MercoPress, en Español

Montevideo, May 28th 2023 - 16:13 UTC



First commercial bio-fuel flight in Latam between Mexico City and Chiapas

Tuesday, July 26th 2011 - 08:09 UTC
Full article
The bio-fuel is extracted from Jatropha curcas seeds, a flowering plant harvested in Chiapas The bio-fuel is extracted from Jatropha curcas seeds, a flowering plant harvested in Chiapas
Interjet Airbus A320/200 Interjet Airbus A320/200

The Mexican airline Interjet has successfully conducted the first commercial bio-fuel flight in Latin America, using a jatropha-based fuel that reduces air pollution by 80%, according to company officials.

Flight 2605, operated by an Airbus A320/200, covered the route from Mexico City to Tuxtla Gutierrez, capital of the southern state of Chiapas, where the plant that served as raw material for the fuel was harvested.

“We’ve made history by operating the first commercial bio-fuel flight in Latin America,” Interjet CEO Jose Luis Garza, who was aboard the flight, told reporters.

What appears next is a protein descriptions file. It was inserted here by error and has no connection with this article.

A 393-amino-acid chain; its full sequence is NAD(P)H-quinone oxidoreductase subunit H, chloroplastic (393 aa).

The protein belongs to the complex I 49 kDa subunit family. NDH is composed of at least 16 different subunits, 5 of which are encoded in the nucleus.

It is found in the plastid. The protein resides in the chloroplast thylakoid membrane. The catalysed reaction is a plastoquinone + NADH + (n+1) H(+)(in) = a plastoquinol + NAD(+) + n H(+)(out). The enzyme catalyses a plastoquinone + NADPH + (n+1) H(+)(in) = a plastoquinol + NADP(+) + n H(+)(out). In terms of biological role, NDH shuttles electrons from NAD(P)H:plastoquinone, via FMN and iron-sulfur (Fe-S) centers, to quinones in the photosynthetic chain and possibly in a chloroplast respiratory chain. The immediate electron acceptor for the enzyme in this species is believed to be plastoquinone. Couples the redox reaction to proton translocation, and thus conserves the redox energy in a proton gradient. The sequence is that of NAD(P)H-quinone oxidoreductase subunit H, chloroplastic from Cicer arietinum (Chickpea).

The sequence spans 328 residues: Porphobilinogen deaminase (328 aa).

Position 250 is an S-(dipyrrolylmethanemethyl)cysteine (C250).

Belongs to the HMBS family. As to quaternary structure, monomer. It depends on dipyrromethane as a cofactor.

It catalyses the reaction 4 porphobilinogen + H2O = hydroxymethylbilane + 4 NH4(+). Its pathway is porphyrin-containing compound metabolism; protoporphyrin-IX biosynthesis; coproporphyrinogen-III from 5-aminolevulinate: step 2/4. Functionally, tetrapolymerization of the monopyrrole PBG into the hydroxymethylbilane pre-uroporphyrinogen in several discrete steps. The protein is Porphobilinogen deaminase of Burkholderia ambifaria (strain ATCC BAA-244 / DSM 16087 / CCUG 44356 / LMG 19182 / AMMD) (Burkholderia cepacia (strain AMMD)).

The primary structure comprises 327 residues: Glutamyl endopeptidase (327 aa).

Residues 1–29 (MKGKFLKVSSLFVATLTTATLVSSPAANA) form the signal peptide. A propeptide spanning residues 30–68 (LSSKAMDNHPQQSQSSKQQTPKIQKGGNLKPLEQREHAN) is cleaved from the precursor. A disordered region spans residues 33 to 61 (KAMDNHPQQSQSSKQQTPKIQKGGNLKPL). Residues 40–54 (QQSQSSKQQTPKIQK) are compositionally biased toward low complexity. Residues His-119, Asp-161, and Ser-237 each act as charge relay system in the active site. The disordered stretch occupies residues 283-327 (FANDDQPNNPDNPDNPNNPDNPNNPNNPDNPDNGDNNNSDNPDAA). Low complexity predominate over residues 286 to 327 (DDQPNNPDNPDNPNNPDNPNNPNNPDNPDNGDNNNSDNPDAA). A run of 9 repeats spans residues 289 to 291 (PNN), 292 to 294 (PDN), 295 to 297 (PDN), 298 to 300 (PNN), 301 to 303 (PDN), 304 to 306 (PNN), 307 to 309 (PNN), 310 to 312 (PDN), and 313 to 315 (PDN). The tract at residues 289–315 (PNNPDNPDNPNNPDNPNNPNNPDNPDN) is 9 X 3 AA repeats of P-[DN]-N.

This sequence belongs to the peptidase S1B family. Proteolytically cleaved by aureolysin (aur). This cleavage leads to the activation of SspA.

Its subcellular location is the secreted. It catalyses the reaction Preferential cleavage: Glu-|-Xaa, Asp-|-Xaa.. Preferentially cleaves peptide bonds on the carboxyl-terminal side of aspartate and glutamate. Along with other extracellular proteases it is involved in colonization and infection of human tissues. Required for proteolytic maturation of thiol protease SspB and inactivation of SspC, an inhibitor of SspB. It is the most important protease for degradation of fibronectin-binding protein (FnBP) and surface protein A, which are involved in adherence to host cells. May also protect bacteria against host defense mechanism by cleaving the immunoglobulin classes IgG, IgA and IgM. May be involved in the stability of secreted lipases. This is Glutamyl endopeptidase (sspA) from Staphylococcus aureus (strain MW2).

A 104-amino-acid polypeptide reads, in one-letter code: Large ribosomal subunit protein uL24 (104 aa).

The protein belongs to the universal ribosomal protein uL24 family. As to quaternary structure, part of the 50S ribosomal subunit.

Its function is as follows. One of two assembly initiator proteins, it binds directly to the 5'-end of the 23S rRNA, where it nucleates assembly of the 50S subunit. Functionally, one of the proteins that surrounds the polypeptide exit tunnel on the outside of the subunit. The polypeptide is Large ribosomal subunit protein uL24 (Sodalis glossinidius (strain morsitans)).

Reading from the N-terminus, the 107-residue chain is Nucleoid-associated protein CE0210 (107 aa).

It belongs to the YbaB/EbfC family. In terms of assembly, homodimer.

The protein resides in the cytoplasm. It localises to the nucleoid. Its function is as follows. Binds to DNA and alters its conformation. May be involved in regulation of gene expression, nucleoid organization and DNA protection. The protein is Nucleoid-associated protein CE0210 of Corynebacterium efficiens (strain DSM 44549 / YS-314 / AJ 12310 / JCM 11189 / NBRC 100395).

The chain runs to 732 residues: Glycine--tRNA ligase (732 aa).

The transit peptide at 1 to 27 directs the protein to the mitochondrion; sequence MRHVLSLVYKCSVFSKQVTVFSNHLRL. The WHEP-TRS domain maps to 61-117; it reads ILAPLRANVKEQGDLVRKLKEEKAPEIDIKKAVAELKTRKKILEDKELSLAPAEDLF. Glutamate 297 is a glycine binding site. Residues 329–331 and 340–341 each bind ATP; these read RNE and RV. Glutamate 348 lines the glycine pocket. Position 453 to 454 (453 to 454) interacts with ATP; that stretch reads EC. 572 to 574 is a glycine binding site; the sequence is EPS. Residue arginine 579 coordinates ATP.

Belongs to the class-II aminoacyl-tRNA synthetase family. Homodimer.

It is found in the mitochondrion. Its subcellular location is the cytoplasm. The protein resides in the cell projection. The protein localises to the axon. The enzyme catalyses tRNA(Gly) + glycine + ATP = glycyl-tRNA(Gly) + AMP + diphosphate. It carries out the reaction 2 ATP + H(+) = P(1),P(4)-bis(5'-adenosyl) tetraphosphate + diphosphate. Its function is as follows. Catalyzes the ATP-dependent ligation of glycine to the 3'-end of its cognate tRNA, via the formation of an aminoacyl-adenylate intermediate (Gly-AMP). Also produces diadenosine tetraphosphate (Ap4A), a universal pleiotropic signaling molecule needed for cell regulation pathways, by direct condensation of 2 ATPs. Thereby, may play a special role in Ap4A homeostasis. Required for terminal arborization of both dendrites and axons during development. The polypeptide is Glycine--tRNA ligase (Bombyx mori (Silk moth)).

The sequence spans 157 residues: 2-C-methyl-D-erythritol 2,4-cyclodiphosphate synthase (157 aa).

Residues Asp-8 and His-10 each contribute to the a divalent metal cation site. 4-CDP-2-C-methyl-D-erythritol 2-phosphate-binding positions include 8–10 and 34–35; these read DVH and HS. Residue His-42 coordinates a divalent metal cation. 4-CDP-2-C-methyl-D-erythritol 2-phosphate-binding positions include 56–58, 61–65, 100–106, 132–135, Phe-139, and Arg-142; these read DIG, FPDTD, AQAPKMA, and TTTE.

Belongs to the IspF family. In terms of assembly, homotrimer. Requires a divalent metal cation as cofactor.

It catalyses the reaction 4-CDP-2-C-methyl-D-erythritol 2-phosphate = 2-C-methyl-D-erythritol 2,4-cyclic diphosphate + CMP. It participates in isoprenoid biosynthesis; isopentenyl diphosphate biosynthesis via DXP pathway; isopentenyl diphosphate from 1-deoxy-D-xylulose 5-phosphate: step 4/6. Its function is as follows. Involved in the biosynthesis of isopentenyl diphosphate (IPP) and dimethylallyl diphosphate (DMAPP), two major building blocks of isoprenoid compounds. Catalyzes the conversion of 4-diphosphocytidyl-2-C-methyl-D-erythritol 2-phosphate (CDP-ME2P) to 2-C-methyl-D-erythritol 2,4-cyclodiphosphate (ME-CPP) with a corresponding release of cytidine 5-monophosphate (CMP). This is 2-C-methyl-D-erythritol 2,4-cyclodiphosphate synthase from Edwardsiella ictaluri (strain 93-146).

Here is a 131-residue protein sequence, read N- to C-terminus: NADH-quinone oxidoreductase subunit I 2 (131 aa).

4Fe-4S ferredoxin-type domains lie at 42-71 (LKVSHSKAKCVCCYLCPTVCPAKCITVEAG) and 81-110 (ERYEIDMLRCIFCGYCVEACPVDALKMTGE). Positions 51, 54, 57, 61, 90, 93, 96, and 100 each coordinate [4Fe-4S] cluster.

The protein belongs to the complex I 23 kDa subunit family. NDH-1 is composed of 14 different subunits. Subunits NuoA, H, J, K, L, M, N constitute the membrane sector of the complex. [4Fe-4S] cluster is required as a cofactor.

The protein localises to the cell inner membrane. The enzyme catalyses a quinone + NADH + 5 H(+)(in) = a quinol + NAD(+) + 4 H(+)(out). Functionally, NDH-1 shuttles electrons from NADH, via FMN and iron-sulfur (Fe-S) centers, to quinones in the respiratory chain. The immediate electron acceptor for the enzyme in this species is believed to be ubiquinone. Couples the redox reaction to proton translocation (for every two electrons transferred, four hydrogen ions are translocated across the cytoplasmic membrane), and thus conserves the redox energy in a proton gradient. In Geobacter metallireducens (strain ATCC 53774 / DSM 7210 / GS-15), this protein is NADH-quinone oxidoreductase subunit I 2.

Interjet, which completed a test flight powered by that same bio-fuel in April, joined carriers such as Lufthansa and KLM that recently carried out flights with bio-fuel blends in Europe.

Jatropha curcas is a flowering plant whose seeds are harvested by Chiapas farmers and used to make bio-fuel, although the plantations where the crop is grown are not yet sufficiently large to make it a viable substitute for petroleum-based fuels.

“Production of this fuel is very expensive, several times more than conventional fuel, but we didn’t raise the price of the tickets. The goal is to raise awareness,” Garza said.

The company made a “non-recoverable” investment in the flight, according to the executive, who lauded the efforts of the Chiapas farmers who “grow the bush from which the jatropha seed is extracted.”

“Growing jatropha in Chiapas could be a way to recover some of the most overexploited areas of the state and increase bio-fuel production over time,” Garza said.

Meanwhile, the head of Aeropuertos y Servicios Auxiliares, the state-owned company that manages Mexico’s airports and also is a supplier of aviation fuel, told reporters that more jatropha could be purchased if there is an increase in demand.

“This is the future. It’s not a matter of costs, it’s a matter of competitiveness,” Gilberto Lopez Meyer said.

Categories: Environment, Latin America.

Top Comments

Disclaimer & comment rules

Commenting for this story is now closed.
If you have a Facebook account, become a fan and comment on our Facebook Page!